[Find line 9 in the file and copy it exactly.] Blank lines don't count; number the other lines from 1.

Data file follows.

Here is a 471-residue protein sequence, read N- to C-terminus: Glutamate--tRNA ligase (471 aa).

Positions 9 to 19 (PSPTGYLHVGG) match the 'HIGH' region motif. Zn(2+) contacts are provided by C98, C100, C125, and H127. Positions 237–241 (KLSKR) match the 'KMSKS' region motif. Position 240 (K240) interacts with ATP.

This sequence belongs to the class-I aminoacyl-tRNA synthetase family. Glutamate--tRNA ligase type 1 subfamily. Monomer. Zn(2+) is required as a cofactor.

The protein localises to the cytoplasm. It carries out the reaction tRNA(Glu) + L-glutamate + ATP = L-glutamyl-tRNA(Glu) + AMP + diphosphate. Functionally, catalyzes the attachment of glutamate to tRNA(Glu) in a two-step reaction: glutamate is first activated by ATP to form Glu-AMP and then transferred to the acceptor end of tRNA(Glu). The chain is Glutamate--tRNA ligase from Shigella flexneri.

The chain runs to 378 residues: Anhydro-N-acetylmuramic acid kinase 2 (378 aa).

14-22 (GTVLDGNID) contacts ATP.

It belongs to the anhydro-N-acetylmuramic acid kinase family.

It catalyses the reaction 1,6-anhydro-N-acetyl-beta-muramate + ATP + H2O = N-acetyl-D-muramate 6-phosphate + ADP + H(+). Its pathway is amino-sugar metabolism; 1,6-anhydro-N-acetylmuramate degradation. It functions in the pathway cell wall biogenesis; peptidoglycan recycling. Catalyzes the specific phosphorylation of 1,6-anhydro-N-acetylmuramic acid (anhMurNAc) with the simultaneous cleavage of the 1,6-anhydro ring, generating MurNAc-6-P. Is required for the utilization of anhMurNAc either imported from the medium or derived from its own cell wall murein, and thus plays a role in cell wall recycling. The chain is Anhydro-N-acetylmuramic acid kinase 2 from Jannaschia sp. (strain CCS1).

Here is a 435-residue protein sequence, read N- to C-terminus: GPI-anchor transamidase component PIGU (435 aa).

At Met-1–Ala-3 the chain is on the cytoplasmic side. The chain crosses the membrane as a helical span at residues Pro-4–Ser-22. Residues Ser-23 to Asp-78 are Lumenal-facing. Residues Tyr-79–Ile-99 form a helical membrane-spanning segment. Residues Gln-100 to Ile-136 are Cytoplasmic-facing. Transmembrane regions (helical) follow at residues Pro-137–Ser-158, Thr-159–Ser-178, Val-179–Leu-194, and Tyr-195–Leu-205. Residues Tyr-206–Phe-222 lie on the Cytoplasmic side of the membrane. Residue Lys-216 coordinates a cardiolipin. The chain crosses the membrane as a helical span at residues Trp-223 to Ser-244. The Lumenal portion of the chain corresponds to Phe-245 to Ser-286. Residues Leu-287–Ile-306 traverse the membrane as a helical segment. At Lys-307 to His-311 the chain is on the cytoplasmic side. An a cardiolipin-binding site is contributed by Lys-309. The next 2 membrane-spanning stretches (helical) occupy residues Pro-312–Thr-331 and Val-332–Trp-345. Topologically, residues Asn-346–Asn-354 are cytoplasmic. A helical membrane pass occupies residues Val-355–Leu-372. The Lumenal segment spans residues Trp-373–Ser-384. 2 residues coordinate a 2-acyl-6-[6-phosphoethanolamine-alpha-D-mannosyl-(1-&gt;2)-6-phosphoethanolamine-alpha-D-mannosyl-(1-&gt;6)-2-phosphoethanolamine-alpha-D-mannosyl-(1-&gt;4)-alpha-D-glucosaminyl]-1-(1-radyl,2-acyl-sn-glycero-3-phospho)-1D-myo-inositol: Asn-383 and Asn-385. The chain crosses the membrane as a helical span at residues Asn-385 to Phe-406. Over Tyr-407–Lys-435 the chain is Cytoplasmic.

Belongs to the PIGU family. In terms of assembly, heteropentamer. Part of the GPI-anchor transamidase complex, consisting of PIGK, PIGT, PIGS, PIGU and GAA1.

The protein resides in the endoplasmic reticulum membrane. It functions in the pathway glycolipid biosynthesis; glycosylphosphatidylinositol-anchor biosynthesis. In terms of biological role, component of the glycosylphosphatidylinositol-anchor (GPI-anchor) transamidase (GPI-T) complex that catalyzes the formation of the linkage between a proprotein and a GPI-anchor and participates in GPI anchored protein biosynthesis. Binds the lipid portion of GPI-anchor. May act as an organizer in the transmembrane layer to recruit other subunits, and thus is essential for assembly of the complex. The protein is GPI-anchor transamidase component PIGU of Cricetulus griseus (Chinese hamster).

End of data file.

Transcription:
Here is a 435-residue protein sequence, read N- to C-terminus: GPI-anchor transamidase component PIGU (435 aa).